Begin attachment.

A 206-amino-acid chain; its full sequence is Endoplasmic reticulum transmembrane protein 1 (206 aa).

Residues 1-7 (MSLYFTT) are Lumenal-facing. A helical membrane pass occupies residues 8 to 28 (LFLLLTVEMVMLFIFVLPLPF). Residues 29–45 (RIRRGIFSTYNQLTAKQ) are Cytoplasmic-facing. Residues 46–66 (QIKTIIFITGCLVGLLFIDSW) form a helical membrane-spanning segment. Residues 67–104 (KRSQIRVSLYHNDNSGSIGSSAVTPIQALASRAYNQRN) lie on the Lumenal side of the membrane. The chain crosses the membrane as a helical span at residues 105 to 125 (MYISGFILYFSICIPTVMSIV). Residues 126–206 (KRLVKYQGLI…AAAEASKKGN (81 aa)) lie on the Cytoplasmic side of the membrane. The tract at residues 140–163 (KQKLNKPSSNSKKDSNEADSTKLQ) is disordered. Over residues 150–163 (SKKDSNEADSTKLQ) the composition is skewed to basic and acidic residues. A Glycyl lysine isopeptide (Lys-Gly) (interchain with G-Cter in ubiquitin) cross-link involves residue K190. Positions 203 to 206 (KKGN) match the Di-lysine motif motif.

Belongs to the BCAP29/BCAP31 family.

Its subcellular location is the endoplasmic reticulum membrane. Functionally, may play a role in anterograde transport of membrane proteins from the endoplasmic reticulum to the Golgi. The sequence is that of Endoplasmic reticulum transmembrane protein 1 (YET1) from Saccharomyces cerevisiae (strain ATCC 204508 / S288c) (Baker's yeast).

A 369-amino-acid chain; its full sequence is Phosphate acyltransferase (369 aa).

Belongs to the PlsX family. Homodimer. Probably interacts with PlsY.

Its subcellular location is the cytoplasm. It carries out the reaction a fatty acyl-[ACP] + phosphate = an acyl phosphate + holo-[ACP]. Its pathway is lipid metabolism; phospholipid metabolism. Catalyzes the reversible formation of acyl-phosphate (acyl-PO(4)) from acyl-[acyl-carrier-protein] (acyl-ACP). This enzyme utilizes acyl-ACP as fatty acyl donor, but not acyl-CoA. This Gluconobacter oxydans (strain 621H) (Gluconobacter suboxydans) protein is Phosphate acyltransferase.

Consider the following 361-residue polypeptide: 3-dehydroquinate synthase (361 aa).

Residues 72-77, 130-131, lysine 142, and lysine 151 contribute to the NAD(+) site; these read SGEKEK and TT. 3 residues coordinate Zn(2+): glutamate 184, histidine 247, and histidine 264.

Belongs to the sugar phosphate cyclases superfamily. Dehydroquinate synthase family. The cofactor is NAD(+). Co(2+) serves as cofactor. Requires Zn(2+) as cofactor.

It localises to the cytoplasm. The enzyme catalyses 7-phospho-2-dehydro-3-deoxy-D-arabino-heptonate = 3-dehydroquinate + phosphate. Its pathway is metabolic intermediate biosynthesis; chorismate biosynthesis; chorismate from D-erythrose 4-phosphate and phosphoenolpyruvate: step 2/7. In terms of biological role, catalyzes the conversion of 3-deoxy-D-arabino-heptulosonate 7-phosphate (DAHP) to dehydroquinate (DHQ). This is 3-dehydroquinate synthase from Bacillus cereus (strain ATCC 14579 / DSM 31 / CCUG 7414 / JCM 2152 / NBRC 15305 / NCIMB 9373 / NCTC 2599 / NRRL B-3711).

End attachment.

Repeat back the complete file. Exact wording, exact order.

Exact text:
A 206-amino-acid chain; its full sequence is Endoplasmic reticulum transmembrane protein 1 (206 aa).

Residues 1-7 (MSLYFTT) are Lumenal-facing. A helical membrane pass occupies residues 8 to 28 (LFLLLTVEMVMLFIFVLPLPF). Residues 29–45 (RIRRGIFSTYNQLTAKQ) are Cytoplasmic-facing. Residues 46–66 (QIKTIIFITGCLVGLLFIDSW) form a helical membrane-spanning segment. Residues 67–104 (KRSQIRVSLYHNDNSGSIGSSAVTPIQALASRAYNQRN) lie on the Lumenal side of the membrane. The chain crosses the membrane as a helical span at residues 105 to 125 (MYISGFILYFSICIPTVMSIV). Residues 126–206 (KRLVKYQGLI…AAAEASKKGN (81 aa)) lie on the Cytoplasmic side of the membrane. The tract at residues 140–163 (KQKLNKPSSNSKKDSNEADSTKLQ) is disordered. Over residues 150–163 (SKKDSNEADSTKLQ) the composition is skewed to basic and acidic residues. A Glycyl lysine isopeptide (Lys-Gly) (interchain with G-Cter in ubiquitin) cross-link involves residue K190. Positions 203 to 206 (KKGN) match the Di-lysine motif motif.

Belongs to the BCAP29/BCAP31 family.

Its subcellular location is the endoplasmic reticulum membrane. Functionally, may play a role in anterograde transport of membrane proteins from the endoplasmic reticulum to the Golgi. The sequence is that of Endoplasmic reticulum transmembrane protein 1 (YET1) from Saccharomyces cerevisiae (strain ATCC 204508 / S288c) (Baker's yeast).

A 369-amino-acid chain; its full sequence is Phosphate acyltransferase (369 aa).

Belongs to the PlsX family. Homodimer. Probably interacts with PlsY.

Its subcellular location is the cytoplasm. It carries out the reaction a fatty acyl-[ACP] + phosphate = an acyl phosphate + holo-[ACP]. Its pathway is lipid metabolism; phospholipid metabolism. Catalyzes the reversible formation of acyl-phosphate (acyl-PO(4)) from acyl-[acyl-carrier-protein] (acyl-ACP). This enzyme utilizes acyl-ACP as fatty acyl donor, but not acyl-CoA. This Gluconobacter oxydans (strain 621H) (Gluconobacter suboxydans) protein is Phosphate acyltransferase.

Consider the following 361-residue polypeptide: 3-dehydroquinate synthase (361 aa).

Residues 72-77, 130-131, lysine 142, and lysine 151 contribute to the NAD(+) site; these read SGEKEK and TT. 3 residues coordinate Zn(2+): glutamate 184, histidine 247, and histidine 264.

Belongs to the sugar phosphate cyclases superfamily. Dehydroquinate synthase family. The cofactor is NAD(+). Co(2+) serves as cofactor. Requires Zn(2+) as cofactor.

It localises to the cytoplasm. The enzyme catalyses 7-phospho-2-dehydro-3-deoxy-D-arabino-heptonate = 3-dehydroquinate + phosphate. Its pathway is metabolic intermediate biosynthesis; chorismate biosynthesis; chorismate from D-erythrose 4-phosphate and phosphoenolpyruvate: step 2/7. In terms of biological role, catalyzes the conversion of 3-deoxy-D-arabino-heptulosonate 7-phosphate (DAHP) to dehydroquinate (DHQ). This is 3-dehydroquinate synthase from Bacillus cereus (strain ATCC 14579 / DSM 31 / CCUG 7414 / JCM 2152 / NBRC 15305 / NCIMB 9373 / NCTC 2599 / NRRL B-3711).